Finding their balance

Boys’ basketball team works to harness individual talent to create strong team dynamic

Katie Bullock, Editor-in-chief

Katie Bullock
Both the Staley and Winnetonka athletes watch in anticipation as senior Jones Sabastiano follows through on a one point attempt. Down five, the basket helped the Griffins keep the score close before their eventual 51-63 loss to the Falcons.

After winning three out of their first six games, the varsity boys’ basketball team has already tied their previous season record, and they show no sign of slowing down. Now, both athletes and coaches are already looking towards the end of the season with the hopes of becoming conference champions.

“I think they were kind of shocked. We won a game at the buzzer and they were going crazy in the locker room afterwards. We finally got them calmed down, and then I went nuts,” head coach Todd McGuire said. “I told them, ‘an ugly win is better than a beautiful loss.’”

With a 3-3 record as of Dec. 11, the team has shown that they are capable of winning games. But according to McGuire, a shortage of players makes it hard to maintain scoring momentum.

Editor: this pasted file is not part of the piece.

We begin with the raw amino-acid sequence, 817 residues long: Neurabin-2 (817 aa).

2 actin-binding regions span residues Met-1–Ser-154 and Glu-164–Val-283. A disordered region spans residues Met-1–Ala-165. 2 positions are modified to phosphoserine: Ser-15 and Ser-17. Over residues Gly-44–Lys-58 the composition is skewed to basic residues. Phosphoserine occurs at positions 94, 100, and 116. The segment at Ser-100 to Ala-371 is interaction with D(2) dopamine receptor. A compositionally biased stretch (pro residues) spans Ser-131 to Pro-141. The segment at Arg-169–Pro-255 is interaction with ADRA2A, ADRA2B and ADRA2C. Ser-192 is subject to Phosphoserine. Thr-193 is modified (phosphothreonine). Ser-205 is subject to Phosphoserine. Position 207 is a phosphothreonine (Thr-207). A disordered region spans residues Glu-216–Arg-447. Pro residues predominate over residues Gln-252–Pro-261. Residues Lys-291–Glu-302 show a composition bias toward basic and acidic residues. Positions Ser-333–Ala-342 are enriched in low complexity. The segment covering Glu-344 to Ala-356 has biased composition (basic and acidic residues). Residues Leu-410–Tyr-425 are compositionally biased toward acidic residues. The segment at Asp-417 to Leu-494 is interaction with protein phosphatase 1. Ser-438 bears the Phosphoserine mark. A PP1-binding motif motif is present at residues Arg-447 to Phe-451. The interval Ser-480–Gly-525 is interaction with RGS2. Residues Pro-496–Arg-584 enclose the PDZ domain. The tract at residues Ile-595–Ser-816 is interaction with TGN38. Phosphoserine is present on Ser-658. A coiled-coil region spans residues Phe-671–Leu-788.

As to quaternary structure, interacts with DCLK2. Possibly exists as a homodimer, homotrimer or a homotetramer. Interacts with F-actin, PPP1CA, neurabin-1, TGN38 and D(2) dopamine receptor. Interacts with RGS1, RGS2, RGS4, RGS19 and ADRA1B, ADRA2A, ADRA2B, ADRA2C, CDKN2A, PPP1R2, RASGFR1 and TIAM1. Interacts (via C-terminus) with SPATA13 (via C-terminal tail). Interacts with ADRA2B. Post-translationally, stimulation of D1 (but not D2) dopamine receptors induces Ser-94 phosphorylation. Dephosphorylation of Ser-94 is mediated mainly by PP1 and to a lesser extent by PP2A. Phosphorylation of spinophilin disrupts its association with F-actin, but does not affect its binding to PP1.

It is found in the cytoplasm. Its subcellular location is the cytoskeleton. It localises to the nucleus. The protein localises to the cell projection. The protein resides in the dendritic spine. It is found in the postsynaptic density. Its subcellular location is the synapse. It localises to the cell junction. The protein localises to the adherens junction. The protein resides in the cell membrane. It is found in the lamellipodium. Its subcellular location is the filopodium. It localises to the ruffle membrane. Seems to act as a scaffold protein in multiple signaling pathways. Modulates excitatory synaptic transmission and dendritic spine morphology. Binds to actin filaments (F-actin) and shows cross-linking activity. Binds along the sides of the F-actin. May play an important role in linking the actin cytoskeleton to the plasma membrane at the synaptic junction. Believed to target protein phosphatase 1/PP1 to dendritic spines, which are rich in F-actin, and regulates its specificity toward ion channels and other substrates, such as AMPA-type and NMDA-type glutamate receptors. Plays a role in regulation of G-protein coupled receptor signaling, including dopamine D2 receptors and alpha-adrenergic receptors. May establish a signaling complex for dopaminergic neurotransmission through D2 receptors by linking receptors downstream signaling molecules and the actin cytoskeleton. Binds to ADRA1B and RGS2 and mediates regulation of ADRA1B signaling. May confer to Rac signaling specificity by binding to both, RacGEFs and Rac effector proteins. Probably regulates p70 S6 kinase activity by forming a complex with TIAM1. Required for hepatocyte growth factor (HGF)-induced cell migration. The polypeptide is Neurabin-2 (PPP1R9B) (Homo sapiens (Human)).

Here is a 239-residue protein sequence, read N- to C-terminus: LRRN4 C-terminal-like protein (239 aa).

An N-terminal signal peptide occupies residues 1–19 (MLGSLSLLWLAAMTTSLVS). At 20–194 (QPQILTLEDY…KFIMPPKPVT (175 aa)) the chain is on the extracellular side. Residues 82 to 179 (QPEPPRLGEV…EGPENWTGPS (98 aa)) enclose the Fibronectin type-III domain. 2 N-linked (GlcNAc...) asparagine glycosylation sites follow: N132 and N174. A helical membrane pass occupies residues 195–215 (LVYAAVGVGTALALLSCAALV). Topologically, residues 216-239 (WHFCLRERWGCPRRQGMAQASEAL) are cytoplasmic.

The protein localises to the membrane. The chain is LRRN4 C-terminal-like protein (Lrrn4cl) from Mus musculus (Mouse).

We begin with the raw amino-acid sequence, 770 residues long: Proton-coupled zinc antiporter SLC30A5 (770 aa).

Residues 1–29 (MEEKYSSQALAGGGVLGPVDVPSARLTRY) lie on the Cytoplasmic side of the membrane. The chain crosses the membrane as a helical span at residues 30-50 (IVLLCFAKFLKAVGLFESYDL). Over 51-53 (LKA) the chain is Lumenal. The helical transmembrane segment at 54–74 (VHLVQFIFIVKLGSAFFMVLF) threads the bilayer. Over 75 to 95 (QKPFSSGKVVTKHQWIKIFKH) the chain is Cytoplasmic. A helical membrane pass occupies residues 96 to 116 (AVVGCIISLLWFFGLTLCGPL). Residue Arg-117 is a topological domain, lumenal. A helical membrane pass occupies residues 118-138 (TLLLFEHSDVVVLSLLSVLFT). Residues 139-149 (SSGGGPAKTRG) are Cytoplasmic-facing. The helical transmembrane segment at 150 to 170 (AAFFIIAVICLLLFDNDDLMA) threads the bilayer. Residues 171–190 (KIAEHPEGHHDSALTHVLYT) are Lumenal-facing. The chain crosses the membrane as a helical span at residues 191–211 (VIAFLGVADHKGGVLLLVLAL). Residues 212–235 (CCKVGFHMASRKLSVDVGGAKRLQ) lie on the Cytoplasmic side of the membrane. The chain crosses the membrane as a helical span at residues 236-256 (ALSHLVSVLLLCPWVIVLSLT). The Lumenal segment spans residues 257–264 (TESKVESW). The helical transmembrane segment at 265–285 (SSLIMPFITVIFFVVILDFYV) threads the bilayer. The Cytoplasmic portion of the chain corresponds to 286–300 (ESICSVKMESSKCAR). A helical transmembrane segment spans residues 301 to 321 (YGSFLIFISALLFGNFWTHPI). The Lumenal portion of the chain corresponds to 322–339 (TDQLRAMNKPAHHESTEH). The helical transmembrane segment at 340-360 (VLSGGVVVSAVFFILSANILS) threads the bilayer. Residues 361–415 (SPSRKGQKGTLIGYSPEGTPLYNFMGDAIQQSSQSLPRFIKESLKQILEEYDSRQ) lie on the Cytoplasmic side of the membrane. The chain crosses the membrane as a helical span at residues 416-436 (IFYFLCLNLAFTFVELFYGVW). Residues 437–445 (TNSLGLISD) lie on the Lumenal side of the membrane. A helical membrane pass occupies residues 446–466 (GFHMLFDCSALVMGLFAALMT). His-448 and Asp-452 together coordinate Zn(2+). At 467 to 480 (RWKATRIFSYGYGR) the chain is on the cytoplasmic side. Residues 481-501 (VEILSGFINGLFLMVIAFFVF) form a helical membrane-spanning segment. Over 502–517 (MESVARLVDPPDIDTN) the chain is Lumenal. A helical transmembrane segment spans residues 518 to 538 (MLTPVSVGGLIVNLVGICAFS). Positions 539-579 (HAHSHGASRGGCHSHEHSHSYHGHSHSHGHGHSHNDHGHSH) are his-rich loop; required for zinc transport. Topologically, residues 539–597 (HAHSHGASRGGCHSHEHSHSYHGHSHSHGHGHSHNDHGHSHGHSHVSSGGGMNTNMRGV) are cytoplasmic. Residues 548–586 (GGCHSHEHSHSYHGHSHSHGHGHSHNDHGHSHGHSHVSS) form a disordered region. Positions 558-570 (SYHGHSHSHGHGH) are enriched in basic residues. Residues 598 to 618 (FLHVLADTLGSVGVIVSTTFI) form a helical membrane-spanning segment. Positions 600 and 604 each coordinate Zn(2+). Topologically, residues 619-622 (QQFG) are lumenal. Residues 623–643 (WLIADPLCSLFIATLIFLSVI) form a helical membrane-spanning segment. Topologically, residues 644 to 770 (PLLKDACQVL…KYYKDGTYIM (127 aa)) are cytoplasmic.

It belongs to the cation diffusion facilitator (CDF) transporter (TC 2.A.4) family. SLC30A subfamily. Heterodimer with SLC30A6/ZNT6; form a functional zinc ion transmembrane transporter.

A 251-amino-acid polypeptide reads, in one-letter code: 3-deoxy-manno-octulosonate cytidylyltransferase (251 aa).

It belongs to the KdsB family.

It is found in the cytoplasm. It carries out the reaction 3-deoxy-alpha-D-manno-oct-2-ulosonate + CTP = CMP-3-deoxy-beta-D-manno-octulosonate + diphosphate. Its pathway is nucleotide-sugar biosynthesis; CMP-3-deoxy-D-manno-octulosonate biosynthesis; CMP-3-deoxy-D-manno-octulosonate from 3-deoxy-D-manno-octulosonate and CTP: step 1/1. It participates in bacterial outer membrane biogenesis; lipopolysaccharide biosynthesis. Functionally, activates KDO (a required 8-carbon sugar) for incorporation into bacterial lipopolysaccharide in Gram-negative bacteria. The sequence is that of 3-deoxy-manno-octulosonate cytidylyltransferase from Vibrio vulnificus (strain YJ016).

“We’re rather quick, but we’re not very deep as far as varsity goes,” McGuire said. “Right now we’re only playing about six kids, but I’d like to be playing at least seven or eight. We’re giving some of the younger kids who are sophomores an opportunity but they’re going to make mistakes; it’s just a part of growing and learning.”

Although the team might be small and still has room to improve, according to senior Bol Tong it is stronger than it was in previous years.

“We’re a fast, athletic team. We’ve got fast guards and we know how to attack the room, but our team chemistry right now is not very good,” Tong said. “We need to work on moving the ball around so that we can get a good shot. The only way to fix that is practicing hard every day, getting in the gym and working it out there so that we know how each other plays.”

McGuire believes that once mistakes made due to a lack of communication are resolved, players individual talent will show through.